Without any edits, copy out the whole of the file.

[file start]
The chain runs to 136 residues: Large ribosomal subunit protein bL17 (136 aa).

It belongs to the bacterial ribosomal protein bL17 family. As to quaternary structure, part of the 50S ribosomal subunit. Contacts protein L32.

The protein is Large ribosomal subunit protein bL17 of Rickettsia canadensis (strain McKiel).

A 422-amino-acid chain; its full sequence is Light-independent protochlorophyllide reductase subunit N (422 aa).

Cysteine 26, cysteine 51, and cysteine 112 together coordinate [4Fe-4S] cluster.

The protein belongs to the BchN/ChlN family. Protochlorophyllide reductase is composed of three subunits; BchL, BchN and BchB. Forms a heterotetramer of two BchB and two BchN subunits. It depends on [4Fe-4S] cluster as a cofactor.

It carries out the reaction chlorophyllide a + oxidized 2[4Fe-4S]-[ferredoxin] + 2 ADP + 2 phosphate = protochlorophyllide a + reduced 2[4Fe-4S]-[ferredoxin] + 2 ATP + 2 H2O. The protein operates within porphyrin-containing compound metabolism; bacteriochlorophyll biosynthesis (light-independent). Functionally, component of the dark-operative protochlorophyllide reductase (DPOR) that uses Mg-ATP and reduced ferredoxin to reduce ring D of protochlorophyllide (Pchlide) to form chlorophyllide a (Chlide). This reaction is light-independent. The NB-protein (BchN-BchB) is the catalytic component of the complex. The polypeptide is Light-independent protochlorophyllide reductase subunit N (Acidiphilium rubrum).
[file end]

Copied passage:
The chain runs to 136 residues: Large ribosomal subunit protein bL17 (136 aa).

It belongs to the bacterial ribosomal protein bL17 family. As to quaternary structure, part of the 50S ribosomal subunit. Contacts protein L32.

The protein is Large ribosomal subunit protein bL17 of Rickettsia canadensis (strain McKiel).

A 422-amino-acid chain; its full sequence is Light-independent protochlorophyllide reductase subunit N (422 aa).

Cysteine 26, cysteine 51, and cysteine 112 together coordinate [4Fe-4S] cluster.

The protein belongs to the BchN/ChlN family. Protochlorophyllide reductase is composed of three subunits; BchL, BchN and BchB. Forms a heterotetramer of two BchB and two BchN subunits. It depends on [4Fe-4S] cluster as a cofactor.

It carries out the reaction chlorophyllide a + oxidized 2[4Fe-4S]-[ferredoxin] + 2 ADP + 2 phosphate = protochlorophyllide a + reduced 2[4Fe-4S]-[ferredoxin] + 2 ATP + 2 H2O. The protein operates within porphyrin-containing compound metabolism; bacteriochlorophyll biosynthesis (light-independent). Functionally, component of the dark-operative protochlorophyllide reductase (DPOR) that uses Mg-ATP and reduced ferredoxin to reduce ring D of protochlorophyllide (Pchlide) to form chlorophyllide a (Chlide). This reaction is light-independent. The NB-protein (BchN-BchB) is the catalytic component of the complex. The polypeptide is Light-independent protochlorophyllide reductase subunit N (Acidiphilium rubrum).